Perlroth, N. July 1, 2014. Russian Hackers Targeting Oil and Gas Companies. New York Times.
Russian hackers have been systematically targeting hundreds of Western oil and gas companies, as well as energy investment firms, according to private cybersecurity researchers. The motive behind the attacks appears to be industrial espionage and also gives them the opportunity to seize control of industrial control systems from afar, in much the same way the United States and Israel were able to use the Stuxnet computer worm in 2009 to take control of an Iranian nuclear facility’s computer systems and destroy a fifth of the country’s uranium supply, the researchers said.
The Russian attacks on over 1,000 organizations in over 84 countries, were first discovered in August 2012 by researchers at CrowdStrike, a security company in Irvine, Calif. The company noticed an unusually sophisticated and aggressive Russian group targeting the energy sector, in addition to health care, governments and defense contractors.
The Russian hackers have been breaking into the networks of industrial control software, or I.C.S., makers, inserting so-called Trojans into the software used by many oil and energy firms to allow employees to remotely get access to industrial control systems. So when oil and gas companies downloaded the latest version of the software, they inadvertently downloaded the hackers’ malware as well.
Security researchers estimate that more than 250 companies downloaded the infected software updates.
“These infections not only gave the attackers a beachhead in the targeted organizations’ networks, but also gave them the means to mount sabotage operations against infected I.C.S. computers,” Symantec wrote in its report Monday.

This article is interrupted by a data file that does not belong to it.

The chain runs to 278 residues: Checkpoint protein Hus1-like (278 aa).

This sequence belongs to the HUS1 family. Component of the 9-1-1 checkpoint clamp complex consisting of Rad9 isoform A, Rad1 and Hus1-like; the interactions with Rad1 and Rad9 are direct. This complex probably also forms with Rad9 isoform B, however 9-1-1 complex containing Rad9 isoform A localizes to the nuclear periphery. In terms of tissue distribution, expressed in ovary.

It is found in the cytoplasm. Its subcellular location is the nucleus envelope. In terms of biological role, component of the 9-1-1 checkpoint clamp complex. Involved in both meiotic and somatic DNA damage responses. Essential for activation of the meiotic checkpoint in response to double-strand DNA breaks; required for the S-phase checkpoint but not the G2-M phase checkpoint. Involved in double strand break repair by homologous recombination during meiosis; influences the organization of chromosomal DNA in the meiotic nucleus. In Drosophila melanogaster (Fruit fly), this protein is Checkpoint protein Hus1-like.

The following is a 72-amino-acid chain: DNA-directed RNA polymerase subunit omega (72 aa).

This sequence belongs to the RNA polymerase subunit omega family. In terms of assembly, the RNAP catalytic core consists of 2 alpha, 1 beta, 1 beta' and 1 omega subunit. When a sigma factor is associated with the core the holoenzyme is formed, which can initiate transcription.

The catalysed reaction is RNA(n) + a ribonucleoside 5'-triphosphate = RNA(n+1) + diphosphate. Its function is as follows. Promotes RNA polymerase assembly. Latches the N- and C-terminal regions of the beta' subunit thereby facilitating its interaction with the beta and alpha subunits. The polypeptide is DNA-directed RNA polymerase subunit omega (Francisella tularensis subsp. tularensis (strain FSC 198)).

More recently, Energetic Bear has been targeting companies in the financial sector, said Adam Meyers, CrowdStrike’s head of threat intelligence. In particular, the group has been attacking some websites frequented by firms that invest in the energy sector.
AMERICA IS UNDER CYBER ATTACK: WHY URGENT ACTION IS NEEDED Hearing before the Subcommittee on Oversight, Investigatoins, and Management of the Committee on Homeland Security. HOUSE of REPRESENTATIVES 112th CONGRESS 2nd Session April 24, 2012
In February 2011, media reports stated that computer hackers had broken into and stolen proprietary information worth millions of dollars from the networks of six U.S. and European energy companies.
In August 2006, two circulation pumps at Unit 3 of the Browns Ferry, Alabama, nuclear power plant failed, forcing the unit to be shut down manually. The failure of the pumps was traced to excessive traffic on the control system network, possibly caused by the failure of another control system device.